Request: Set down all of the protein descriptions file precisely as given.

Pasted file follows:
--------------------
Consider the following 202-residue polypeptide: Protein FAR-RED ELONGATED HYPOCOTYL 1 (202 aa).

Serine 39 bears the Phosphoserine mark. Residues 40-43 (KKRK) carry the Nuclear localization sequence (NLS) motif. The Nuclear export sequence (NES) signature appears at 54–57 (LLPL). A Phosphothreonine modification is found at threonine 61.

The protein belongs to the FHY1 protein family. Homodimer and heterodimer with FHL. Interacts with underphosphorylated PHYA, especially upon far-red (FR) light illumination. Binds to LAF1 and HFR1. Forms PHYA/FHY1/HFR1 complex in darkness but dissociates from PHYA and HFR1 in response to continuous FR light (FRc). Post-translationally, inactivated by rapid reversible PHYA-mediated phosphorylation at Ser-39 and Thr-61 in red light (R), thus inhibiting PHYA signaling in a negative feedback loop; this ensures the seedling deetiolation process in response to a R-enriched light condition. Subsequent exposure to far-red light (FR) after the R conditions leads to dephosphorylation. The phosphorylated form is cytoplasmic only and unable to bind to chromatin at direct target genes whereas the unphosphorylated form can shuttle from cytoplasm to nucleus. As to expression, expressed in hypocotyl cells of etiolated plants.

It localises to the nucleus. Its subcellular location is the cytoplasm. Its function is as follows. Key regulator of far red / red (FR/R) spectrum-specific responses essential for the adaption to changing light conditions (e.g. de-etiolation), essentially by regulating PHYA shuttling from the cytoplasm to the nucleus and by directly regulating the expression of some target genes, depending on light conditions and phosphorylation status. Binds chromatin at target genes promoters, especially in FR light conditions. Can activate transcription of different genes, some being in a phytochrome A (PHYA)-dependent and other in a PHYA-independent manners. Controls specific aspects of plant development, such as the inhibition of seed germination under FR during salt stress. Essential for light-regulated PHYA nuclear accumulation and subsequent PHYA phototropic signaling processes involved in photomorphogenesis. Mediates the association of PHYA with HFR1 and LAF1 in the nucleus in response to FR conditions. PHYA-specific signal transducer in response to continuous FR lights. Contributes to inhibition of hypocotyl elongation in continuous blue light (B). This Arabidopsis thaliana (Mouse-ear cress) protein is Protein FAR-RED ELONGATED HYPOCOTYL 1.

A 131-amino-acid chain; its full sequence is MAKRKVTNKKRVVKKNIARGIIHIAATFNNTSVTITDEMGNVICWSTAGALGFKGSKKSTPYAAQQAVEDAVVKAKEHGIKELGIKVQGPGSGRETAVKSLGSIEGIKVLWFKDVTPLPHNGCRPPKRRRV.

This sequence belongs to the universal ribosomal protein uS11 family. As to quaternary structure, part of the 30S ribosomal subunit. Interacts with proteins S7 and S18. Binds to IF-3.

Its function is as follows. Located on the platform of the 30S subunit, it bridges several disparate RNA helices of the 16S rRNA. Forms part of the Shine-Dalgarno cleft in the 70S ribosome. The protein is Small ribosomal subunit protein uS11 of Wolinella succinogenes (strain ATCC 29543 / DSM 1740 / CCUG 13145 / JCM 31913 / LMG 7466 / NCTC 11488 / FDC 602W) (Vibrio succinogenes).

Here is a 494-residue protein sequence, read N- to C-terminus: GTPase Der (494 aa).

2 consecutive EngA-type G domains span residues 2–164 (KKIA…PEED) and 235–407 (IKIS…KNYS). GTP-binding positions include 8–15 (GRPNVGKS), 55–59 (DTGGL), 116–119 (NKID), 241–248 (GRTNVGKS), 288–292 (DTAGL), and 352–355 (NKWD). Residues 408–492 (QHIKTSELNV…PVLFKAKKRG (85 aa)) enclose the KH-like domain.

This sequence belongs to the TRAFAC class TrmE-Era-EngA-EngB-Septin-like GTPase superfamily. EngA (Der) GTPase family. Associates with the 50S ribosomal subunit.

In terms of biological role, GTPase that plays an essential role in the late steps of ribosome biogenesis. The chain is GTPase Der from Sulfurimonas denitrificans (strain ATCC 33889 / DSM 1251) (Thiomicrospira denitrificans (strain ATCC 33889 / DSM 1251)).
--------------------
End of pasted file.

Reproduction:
Consider the following 202-residue polypeptide: Protein FAR-RED ELONGATED HYPOCOTYL 1 (202 aa).

Serine 39 bears the Phosphoserine mark. Residues 40-43 (KKRK) carry the Nuclear localization sequence (NLS) motif. The Nuclear export sequence (NES) signature appears at 54–57 (LLPL). A Phosphothreonine modification is found at threonine 61.

The protein belongs to the FHY1 protein family. Homodimer and heterodimer with FHL. Interacts with underphosphorylated PHYA, especially upon far-red (FR) light illumination. Binds to LAF1 and HFR1. Forms PHYA/FHY1/HFR1 complex in darkness but dissociates from PHYA and HFR1 in response to continuous FR light (FRc). Post-translationally, inactivated by rapid reversible PHYA-mediated phosphorylation at Ser-39 and Thr-61 in red light (R), thus inhibiting PHYA signaling in a negative feedback loop; this ensures the seedling deetiolation process in response to a R-enriched light condition. Subsequent exposure to far-red light (FR) after the R conditions leads to dephosphorylation. The phosphorylated form is cytoplasmic only and unable to bind to chromatin at direct target genes whereas the unphosphorylated form can shuttle from cytoplasm to nucleus. As to expression, expressed in hypocotyl cells of etiolated plants.

It localises to the nucleus. Its subcellular location is the cytoplasm. Its function is as follows. Key regulator of far red / red (FR/R) spectrum-specific responses essential for the adaption to changing light conditions (e.g. de-etiolation), essentially by regulating PHYA shuttling from the cytoplasm to the nucleus and by directly regulating the expression of some target genes, depending on light conditions and phosphorylation status. Binds chromatin at target genes promoters, especially in FR light conditions. Can activate transcription of different genes, some being in a phytochrome A (PHYA)-dependent and other in a PHYA-independent manners. Controls specific aspects of plant development, such as the inhibition of seed germination under FR during salt stress. Essential for light-regulated PHYA nuclear accumulation and subsequent PHYA phototropic signaling processes involved in photomorphogenesis. Mediates the association of PHYA with HFR1 and LAF1 in the nucleus in response to FR conditions. PHYA-specific signal transducer in response to continuous FR lights. Contributes to inhibition of hypocotyl elongation in continuous blue light (B). This Arabidopsis thaliana (Mouse-ear cress) protein is Protein FAR-RED ELONGATED HYPOCOTYL 1.

A 131-amino-acid chain; its full sequence is MAKRKVTNKKRVVKKNIARGIIHIAATFNNTSVTITDEMGNVICWSTAGALGFKGSKKSTPYAAQQAVEDAVVKAKEHGIKELGIKVQGPGSGRETAVKSLGSIEGIKVLWFKDVTPLPHNGCRPPKRRRV.

This sequence belongs to the universal ribosomal protein uS11 family. As to quaternary structure, part of the 30S ribosomal subunit. Interacts with proteins S7 and S18. Binds to IF-3.

Its function is as follows. Located on the platform of the 30S subunit, it bridges several disparate RNA helices of the 16S rRNA. Forms part of the Shine-Dalgarno cleft in the 70S ribosome. The protein is Small ribosomal subunit protein uS11 of Wolinella succinogenes (strain ATCC 29543 / DSM 1740 / CCUG 13145 / JCM 31913 / LMG 7466 / NCTC 11488 / FDC 602W) (Vibrio succinogenes).

Here is a 494-residue protein sequence, read N- to C-terminus: GTPase Der (494 aa).

2 consecutive EngA-type G domains span residues 2–164 (KKIA…PEED) and 235–407 (IKIS…KNYS). GTP-binding positions include 8–15 (GRPNVGKS), 55–59 (DTGGL), 116–119 (NKID), 241–248 (GRTNVGKS), 288–292 (DTAGL), and 352–355 (NKWD). Residues 408–492 (QHIKTSELNV…PVLFKAKKRG (85 aa)) enclose the KH-like domain.

This sequence belongs to the TRAFAC class TrmE-Era-EngA-EngB-Septin-like GTPase superfamily. EngA (Der) GTPase family. Associates with the 50S ribosomal subunit.

In terms of biological role, GTPase that plays an essential role in the late steps of ribosome biogenesis. The chain is GTPase Der from Sulfurimonas denitrificans (strain ATCC 33889 / DSM 1251) (Thiomicrospira denitrificans (strain ATCC 33889 / DSM 1251)).